To some extent, however, Khan’s early success with the largely tried-and-tested romance genre came because his characters were the anti-thesis of the society that preceded them. Hindi cinema in the late-1970s and 1980s was centered on the action and drama genre, mostly in a bid to attract and retain family audiences while spending power was being redefined following a State of Emergency that lasted between 1975 and 1977 – eventually ousting India’s oldest legacy political party – and the Asian Games 1982, when color televisions found their way into the country. It’s little wonder then that films like Zanjeer (1974), Sholay (1975), Deewar (1975), Karz (1980), Shaan (1980), Coolie (1983), Mashaal (1984), and Karma (1986) – besides countless Mithun Chakraborty-starrer action flicks – ruled this period. The national mood was inclined towards toppling the bad guys, and it extended from politics to Bollywood.
But a new wave, one that would lay the foundation for Khan to soar a decade later, was finding its feet in the country. The 1984 election of Rajiv Gandhi – the grandson and son of famed personality politicians, child of a dysfunctional marriage, a London-educated salaried pilot, devoted husband and father of two, and a good-looking reluctant politician – changed the equation.
Gandhi’s ascension made him India’s youngest prime minister at age 40, indicating a national revamp both politically and economically and therefore, cinematically as well. Investments in technology, while mired in controversy, were increased under his tenure, with the private sector’s wider economic role simultaneously amplified. As India neared the peak of her youth, so did Bollywood. Perhaps fuelled by Gandhi’s melodramatic claim to power hours after the country’s prime minister – his mother – was shot on 31 October, 1984, the late eighties saw a renewal of family- and romance-oriented Hindi cinema through films like Qayamat Se Qayamat Tak (1988), Chandni (1989), and Lamhe (1991) – the last two produced by Yash Raj Films honcho Yash Chopra, who would go on to champion Khan as Hindi cinema’s quintessential romance hero until his very last film, Jab Tak Hai Jaan (2012). In contrast to their predecessors of two decades, Hindi films’ lead male characters in the nineties were generally happy campers that fell in love with a girl – or wooed one until she did with them – rebelled against their parents’ wishes and/or unexpected circumstances to be together, and eventually had their way after a groundbreaking family confrontation that may or may not include a fistfight. The nineties changed that.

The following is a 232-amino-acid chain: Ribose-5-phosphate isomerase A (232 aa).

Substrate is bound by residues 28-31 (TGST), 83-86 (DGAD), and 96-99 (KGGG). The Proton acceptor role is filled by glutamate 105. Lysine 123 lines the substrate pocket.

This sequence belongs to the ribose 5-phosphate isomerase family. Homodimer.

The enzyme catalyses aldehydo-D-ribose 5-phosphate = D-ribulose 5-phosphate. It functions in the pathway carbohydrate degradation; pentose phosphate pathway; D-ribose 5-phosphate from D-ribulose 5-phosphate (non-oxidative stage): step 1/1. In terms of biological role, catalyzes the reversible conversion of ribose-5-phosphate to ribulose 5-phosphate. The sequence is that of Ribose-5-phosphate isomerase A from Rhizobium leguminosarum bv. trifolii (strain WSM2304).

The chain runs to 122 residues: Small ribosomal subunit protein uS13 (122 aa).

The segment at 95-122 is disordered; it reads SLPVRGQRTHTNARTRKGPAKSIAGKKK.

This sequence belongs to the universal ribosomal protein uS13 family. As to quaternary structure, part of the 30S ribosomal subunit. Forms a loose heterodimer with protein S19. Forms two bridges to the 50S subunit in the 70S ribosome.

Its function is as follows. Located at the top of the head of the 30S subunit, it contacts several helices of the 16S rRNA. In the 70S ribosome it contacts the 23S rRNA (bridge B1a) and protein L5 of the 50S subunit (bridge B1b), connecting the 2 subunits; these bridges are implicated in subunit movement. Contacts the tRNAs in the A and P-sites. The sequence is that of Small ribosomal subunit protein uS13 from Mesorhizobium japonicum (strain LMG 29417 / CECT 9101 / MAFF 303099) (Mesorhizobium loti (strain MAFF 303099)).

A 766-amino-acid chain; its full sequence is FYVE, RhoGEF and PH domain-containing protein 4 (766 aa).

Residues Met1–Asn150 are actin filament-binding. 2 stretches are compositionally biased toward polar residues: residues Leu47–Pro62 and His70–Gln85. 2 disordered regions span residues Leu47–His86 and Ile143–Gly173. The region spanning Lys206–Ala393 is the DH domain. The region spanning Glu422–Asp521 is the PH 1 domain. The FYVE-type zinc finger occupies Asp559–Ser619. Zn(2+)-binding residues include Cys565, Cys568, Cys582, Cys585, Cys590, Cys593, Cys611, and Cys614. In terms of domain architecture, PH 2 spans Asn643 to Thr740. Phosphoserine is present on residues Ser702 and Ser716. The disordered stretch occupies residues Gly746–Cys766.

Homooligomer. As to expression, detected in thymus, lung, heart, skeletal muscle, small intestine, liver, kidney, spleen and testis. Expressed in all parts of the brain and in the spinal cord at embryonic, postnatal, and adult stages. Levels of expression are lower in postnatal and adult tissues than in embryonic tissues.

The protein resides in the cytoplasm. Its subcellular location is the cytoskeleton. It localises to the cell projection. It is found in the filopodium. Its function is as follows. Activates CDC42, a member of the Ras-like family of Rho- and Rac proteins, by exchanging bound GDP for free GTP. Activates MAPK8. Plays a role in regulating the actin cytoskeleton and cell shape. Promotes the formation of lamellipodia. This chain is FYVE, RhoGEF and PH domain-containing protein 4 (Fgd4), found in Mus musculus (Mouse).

Between 1990 and 1992, Hindi film posters went from hues of flaming orange, with the lead actress’s face on the top corners for posterity, to bringing the male and female lead together – front and centre, even if not always literally – amid backdrops of cities or stills of the supporting cast. Social justice and action plot lines, while not relegated to being the exception just yet, were no longer the only rule that promised box-office success. While the heroes of the seventies fought for justice and those of the eighties for the greater good, the nineties saw Bollywood’s heroes fighting for love – to have, claim, savor, and enjoy love.
Khan’s career was birthed in this environment and unsurprisingly, Deewana saw him play the character of a selfless, endearing, and almost-obsessive lover that he would go on to perfect over the next decade with films like Koyla (1997), Yes Boss (1997), and Pardes (1997). As Raja Sahai, he woos and eventually marries a widow, Kajal (Divya Bharti), and is seen giving her the space she needs to grow into their relationship. There is merit in asking why his character marries someone before she’s fully ready for the arrangement – and a lot more merit in criticizing the widow’s mother-in-law, who invokes the Ramayana to point out that Indian society, with all her wayward men, is too cruel for a woman to live in “alone”.
What’s disappointing is that the movie does not mete out similar treatment to the idea of emotional consent, which is why Raja wears down Kajal – despite her repeated refusal – and compels her mother-in-law (Sushma Seth) to support the marriage. The scene with Seth has since been replicated more than once by Khan, who has also laid his head and cried as his character seeks the blessings of his lover’s mother in DDLJ and Veer Zaara. Khan’s directors would, in the years to come, rarely deviate from modeling him as the ideal man – be it Karan Arjun’s (1995) ideal son or Dulha Mil Gaya’s (2010) ideal boyfriend – but Deewana sees Khan violently smack his 5”7’ frame into a wall when his character Raja comes to the realization that he’s fallen in love. In fact, the first half-hour-odd of Raja’s post-interval entry in the film is a succinct showcase of the obsessive darkness Khan would later flesh out in Darr (1993), Baazigar (1993), Anjaam (1994), and Hum Tumhaare Hain Sanam (2002). Even in Deewana, there is an angry and heinous aura around the then-27-year-old Khan, who flares with an intensity that takes years to master for the screen. With rage and helplessness conquered, Khan would showcase more of his emotional versatility in the next three years.